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sfdownhill

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sfdownhill last won the day on January 29

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About sfdownhill

  • Rank
    sfdownhill
  • Birthday 04/14/1964

Profile Information

  • Location
    Vista CA
  • In My Garage:
    2001 VFR
    2003 CRF450R

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  1. sfdownhill

    5th & 6th VFR 800 Header build

    Hopefully Keith did the baseline dyno run with the stock, albeit catted exhaust before attacking the exhaust fixing stud nuts to remove said stock exhaust.
  2. sfdownhill

    5th & 6th VFR 800 Header build

    Interesting - Black Widow is merging cylinders 1 with 3 [both rear cylinders] and 2 with 4 [both front cylinders], while TBR and Erion merge 1 with 2 and 3 with 4. And BW is only $377.01 at today's exchange rate. Still, I find it a bit sticky that after "18 months R&D" Black Widow states their exhaust system is for 1997-2003 VFRs - the last year of 4th gen through the second year of 6th gen. Nit picking, but with that level of attention to detail on their own website...
  3. This 8 spoke from a 1990-1993 VFR 750 fits 5th and 6th gen VFR 800s [1998-2009]. I bought it from a vfrd member and have not modified or used it since I purchased it. $200 plus shipping. I have other 8 spoke wheels, so am listing it for sale. It is important that potential purchasers have full disclosure: the wheel is out of true and the lip has been machined in some way, possibly to flatten the out of true section. All modifications and damage are shown in photos. The previous owner told me the wheel was straight and 'in good condition', he did not tell me it was out of true or how it got that way. The wheel's right side rim measures 1.6mm movement side to side. The right side tire mounting surface is out of round by 0.5mm up/1.0mm down. The left side rim measures 1.2mm movement side to side. The left side tire mounting surface is out of round by 0.5mm up, 1.6mm down. All measurements were made with a digital indicator gauge on a fixed arm with the wheel turning on a balancing stand. I took the wheel to Dr. John's Straightening, a professional straightening shop in Orange County CA with an excellent reputation. Jim, the wheel specialist at Dr. John's elected not to attempt to straighten the wheel because of the material removed from the lip.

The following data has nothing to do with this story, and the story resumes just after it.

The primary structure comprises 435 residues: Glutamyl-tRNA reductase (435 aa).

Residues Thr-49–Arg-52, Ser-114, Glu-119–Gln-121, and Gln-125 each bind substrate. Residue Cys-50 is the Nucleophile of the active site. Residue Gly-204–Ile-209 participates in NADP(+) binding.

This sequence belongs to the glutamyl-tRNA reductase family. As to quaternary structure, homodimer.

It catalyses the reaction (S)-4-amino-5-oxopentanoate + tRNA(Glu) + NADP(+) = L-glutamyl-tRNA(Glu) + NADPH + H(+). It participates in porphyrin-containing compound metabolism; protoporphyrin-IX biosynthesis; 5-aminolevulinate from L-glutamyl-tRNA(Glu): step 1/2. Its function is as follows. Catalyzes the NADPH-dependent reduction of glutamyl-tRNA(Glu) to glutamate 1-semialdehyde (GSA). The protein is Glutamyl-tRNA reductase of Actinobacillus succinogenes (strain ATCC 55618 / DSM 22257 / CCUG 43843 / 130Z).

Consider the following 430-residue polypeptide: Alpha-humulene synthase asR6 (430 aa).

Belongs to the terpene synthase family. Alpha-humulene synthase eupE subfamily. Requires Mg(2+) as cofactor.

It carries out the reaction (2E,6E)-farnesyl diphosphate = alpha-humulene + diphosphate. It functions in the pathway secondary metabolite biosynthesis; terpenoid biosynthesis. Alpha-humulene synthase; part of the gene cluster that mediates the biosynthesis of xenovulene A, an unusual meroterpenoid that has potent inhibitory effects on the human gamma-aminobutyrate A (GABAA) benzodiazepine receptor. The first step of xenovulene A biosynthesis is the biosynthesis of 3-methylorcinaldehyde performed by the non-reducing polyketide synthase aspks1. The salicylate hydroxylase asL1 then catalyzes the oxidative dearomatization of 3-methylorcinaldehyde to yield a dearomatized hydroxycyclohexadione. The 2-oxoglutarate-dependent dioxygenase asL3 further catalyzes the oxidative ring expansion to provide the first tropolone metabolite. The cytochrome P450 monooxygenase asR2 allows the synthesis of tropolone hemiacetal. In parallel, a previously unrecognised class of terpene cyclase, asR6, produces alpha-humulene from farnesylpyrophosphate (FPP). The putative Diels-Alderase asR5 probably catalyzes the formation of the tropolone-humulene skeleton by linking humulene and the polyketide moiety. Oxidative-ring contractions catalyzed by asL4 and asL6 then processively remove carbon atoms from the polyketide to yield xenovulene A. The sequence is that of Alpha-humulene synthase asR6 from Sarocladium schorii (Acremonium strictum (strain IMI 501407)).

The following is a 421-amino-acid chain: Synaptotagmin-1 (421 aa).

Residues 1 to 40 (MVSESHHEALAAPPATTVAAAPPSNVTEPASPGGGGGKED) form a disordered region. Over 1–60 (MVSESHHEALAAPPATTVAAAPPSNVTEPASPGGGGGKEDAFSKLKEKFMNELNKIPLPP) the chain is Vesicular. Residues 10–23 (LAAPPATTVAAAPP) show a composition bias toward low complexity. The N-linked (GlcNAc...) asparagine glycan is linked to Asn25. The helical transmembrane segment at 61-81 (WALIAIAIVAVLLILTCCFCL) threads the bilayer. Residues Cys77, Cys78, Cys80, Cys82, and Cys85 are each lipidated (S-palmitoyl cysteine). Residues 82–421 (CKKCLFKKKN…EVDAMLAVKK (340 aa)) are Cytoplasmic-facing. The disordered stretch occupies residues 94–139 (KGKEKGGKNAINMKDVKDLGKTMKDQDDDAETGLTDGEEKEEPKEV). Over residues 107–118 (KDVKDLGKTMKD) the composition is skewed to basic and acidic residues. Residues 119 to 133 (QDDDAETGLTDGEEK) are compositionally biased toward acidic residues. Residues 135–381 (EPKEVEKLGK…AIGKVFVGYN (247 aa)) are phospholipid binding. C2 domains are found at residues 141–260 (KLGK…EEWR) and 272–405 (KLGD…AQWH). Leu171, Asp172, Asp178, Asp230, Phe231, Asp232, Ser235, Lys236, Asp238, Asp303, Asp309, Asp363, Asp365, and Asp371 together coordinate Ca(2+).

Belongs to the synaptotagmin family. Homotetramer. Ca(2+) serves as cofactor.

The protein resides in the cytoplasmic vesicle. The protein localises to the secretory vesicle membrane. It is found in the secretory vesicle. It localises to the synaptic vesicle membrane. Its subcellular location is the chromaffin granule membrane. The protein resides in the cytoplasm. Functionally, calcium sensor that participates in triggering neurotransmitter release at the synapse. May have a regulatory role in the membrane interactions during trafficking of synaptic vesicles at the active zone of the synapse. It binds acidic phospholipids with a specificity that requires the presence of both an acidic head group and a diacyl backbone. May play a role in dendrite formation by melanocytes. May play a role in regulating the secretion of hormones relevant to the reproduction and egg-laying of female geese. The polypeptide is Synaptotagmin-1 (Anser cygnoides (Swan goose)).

4. [Right side] This OEM Honda 5th/6th gen wheel with 320mm full floating Brembo rotors has seen very little use, and has been stored since 2011. The wheel and rotors are straight and true. The rotors are intended for a CBR900RR [see closeup photo of Brembo information printed on rotor], but were adapted to a 5th gen VFR front end conversion with VTR1000 forks. Braketech makes caliper adapters to fit the 320mm rotors to standard fork mounting points for Honda OEM Nissin calipers [adapters not included]. The tire is the photos was mounted in 2011, used for a few hundred miles, and has a manufacture date of 2010 [see photo]. [Left side] Tire manufacture date 16th week of 2010 This front wheel with rotors can be purchased as a set with the magnesium 17x5.5" Marchesini as shown below for $1200. Details and photos of the Marchesini can be found in a separate vfrd classified ad.
  5. This 17x5.5" Marchesini magnesium wheel is in like-new condition - $750 plus shipping. It was intended to be part of a 5th gen VFR single nut rear axle/hub conversion, but will work for a 6th gen or 8th gen single nut conversion as well. A 5.5" wide wheel doesn't have the clearance issues for 5th/6th gen conversions that a 6.0" wide RC45 wheel does. The Marchesini weighs 3.6 pounds less than a stock 5th/6th gen rear wheel. The original owner purchased this wheel and hardware as backup for another wheel exactly like it. He did his conversion back in 2011 when it was possible to drop by your local Honda dealer and order rear axle and hub parts for an RC45, which turn out to fit the 5th gen very well. This is wheel #2; wheel #1 was sold mounted on the original owner's 5th gen. This wheel has been in storage since 2011, and is still fitted with the first tire ever mounted to it, a Pirelli Diablo Rosso Corsa - manufacture date of tire is 2010 [See photo]. Because it has only been used for a few hundred miles and has never had this or other tires removed from or mounted onto it, the wheel is free of any rim chips or other blemishes. The RC45 tension bolt, castellated cap nut and other new RC45 parts in the photos are included in purchase price. Tire manufacture date 29th week of 2010 The Marchesini can be purchased as a set [shown below] with a stock front 5th/6th gen wheel mounted with like-new Brembo 320mm full floating rotors, for $1200. A separate vfrd classified ad has more details about the front wheel/rotors.